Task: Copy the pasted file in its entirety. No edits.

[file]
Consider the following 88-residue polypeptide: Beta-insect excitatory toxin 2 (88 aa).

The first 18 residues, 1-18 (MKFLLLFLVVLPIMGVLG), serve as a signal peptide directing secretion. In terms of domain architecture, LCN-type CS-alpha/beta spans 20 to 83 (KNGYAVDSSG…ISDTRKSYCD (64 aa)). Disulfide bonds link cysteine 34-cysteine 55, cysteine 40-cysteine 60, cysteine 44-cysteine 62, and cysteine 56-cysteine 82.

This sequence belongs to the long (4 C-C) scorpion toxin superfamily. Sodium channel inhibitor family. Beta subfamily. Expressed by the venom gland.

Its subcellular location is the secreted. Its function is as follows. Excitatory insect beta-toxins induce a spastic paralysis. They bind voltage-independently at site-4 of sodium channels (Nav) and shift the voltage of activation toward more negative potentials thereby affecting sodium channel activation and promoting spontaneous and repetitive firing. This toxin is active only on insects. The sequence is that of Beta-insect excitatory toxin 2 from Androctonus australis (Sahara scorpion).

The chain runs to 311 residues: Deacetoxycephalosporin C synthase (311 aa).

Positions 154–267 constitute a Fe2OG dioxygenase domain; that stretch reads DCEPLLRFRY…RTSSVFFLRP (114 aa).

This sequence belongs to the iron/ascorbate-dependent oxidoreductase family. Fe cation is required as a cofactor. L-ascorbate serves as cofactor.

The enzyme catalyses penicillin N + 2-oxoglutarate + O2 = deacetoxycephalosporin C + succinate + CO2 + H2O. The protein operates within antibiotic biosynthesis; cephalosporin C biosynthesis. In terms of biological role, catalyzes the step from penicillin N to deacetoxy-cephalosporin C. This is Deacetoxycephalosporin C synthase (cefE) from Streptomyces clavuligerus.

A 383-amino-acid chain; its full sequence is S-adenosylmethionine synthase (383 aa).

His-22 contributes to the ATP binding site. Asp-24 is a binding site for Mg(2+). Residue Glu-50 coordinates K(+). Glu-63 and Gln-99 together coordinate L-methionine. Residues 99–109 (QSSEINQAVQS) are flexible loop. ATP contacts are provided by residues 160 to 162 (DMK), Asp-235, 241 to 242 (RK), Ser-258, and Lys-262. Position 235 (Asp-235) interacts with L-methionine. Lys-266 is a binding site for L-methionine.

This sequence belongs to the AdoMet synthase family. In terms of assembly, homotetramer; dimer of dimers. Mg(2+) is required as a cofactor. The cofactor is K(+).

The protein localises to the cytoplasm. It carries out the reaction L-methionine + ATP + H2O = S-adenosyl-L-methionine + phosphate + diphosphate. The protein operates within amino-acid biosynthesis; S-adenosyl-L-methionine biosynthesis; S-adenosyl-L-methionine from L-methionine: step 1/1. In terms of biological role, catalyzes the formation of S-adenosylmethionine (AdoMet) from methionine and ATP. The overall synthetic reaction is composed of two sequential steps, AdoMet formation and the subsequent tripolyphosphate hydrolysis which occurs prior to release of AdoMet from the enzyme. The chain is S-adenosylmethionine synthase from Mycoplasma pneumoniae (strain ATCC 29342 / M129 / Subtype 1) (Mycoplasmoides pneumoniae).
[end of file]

Consider the following 88-residue polypeptide: Beta-insect excitatory toxin 2 (88 aa).

The first 18 residues, 1-18 (MKFLLLFLVVLPIMGVLG), serve as a signal peptide directing secretion. In terms of domain architecture, LCN-type CS-alpha/beta spans 20 to 83 (KNGYAVDSSG…ISDTRKSYCD (64 aa)). Disulfide bonds link cysteine 34-cysteine 55, cysteine 40-cysteine 60, cysteine 44-cysteine 62, and cysteine 56-cysteine 82.

This sequence belongs to the long (4 C-C) scorpion toxin superfamily. Sodium channel inhibitor family. Beta subfamily. Expressed by the venom gland.

Its subcellular location is the secreted. Its function is as follows. Excitatory insect beta-toxins induce a spastic paralysis. They bind voltage-independently at site-4 of sodium channels (Nav) and shift the voltage of activation toward more negative potentials thereby affecting sodium channel activation and promoting spontaneous and repetitive firing. This toxin is active only on insects. The sequence is that of Beta-insect excitatory toxin 2 from Androctonus australis (Sahara scorpion).

The chain runs to 311 residues: Deacetoxycephalosporin C synthase (311 aa).

Positions 154–267 constitute a Fe2OG dioxygenase domain; that stretch reads DCEPLLRFRY…RTSSVFFLRP (114 aa).

This sequence belongs to the iron/ascorbate-dependent oxidoreductase family. Fe cation is required as a cofactor. L-ascorbate serves as cofactor.

The enzyme catalyses penicillin N + 2-oxoglutarate + O2 = deacetoxycephalosporin C + succinate + CO2 + H2O. The protein operates within antibiotic biosynthesis; cephalosporin C biosynthesis. In terms of biological role, catalyzes the step from penicillin N to deacetoxy-cephalosporin C. This is Deacetoxycephalosporin C synthase (cefE) from Streptomyces clavuligerus.

A 383-amino-acid chain; its full sequence is S-adenosylmethionine synthase (383 aa).

His-22 contributes to the ATP binding site. Asp-24 is a binding site for Mg(2+). Residue Glu-50 coordinates K(+). Glu-63 and Gln-99 together coordinate L-methionine. Residues 99–109 (QSSEINQAVQS) are flexible loop. ATP contacts are provided by residues 160 to 162 (DMK), Asp-235, 241 to 242 (RK), Ser-258, and Lys-262. Position 235 (Asp-235) interacts with L-methionine. Lys-266 is a binding site for L-methionine.

This sequence belongs to the AdoMet synthase family. In terms of assembly, homotetramer; dimer of dimers. Mg(2+) is required as a cofactor. The cofactor is K(+).

The protein localises to the cytoplasm. It carries out the reaction L-methionine + ATP + H2O = S-adenosyl-L-methionine + phosphate + diphosphate. The protein operates within amino-acid biosynthesis; S-adenosyl-L-methionine biosynthesis; S-adenosyl-L-methionine from L-methionine: step 1/1. In terms of biological role, catalyzes the formation of S-adenosylmethionine (AdoMet) from methionine and ATP. The overall synthetic reaction is composed of two sequential steps, AdoMet formation and the subsequent tripolyphosphate hydrolysis which occurs prior to release of AdoMet from the enzyme. The chain is S-adenosylmethionine synthase from Mycoplasma pneumoniae (strain ATCC 29342 / M129 / Subtype 1) (Mycoplasmoides pneumoniae).